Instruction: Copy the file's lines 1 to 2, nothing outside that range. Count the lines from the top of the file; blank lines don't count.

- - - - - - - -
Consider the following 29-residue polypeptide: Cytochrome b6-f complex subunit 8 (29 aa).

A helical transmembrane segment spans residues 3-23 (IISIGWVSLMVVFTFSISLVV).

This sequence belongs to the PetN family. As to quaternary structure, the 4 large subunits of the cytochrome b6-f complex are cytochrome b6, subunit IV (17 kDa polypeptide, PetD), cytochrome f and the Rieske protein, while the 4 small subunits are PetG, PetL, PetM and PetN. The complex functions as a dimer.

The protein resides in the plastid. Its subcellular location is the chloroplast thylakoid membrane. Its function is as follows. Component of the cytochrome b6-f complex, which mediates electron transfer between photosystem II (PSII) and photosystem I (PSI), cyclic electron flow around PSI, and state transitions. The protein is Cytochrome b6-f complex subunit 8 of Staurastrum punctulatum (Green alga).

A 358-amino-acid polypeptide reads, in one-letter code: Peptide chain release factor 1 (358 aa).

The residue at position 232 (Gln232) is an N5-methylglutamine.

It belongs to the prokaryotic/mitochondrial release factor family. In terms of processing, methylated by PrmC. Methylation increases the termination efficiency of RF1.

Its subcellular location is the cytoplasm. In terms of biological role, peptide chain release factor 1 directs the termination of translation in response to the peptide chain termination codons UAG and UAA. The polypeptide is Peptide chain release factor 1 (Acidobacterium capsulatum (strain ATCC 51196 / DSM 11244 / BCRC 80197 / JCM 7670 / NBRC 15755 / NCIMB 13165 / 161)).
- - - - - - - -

Consider the following 29-residue polypeptide: Cytochrome b6-f complex subunit 8 (29 aa).

A helical transmembrane segment spans residues 3-23 (IISIGWVSLMVVFTFSISLVV).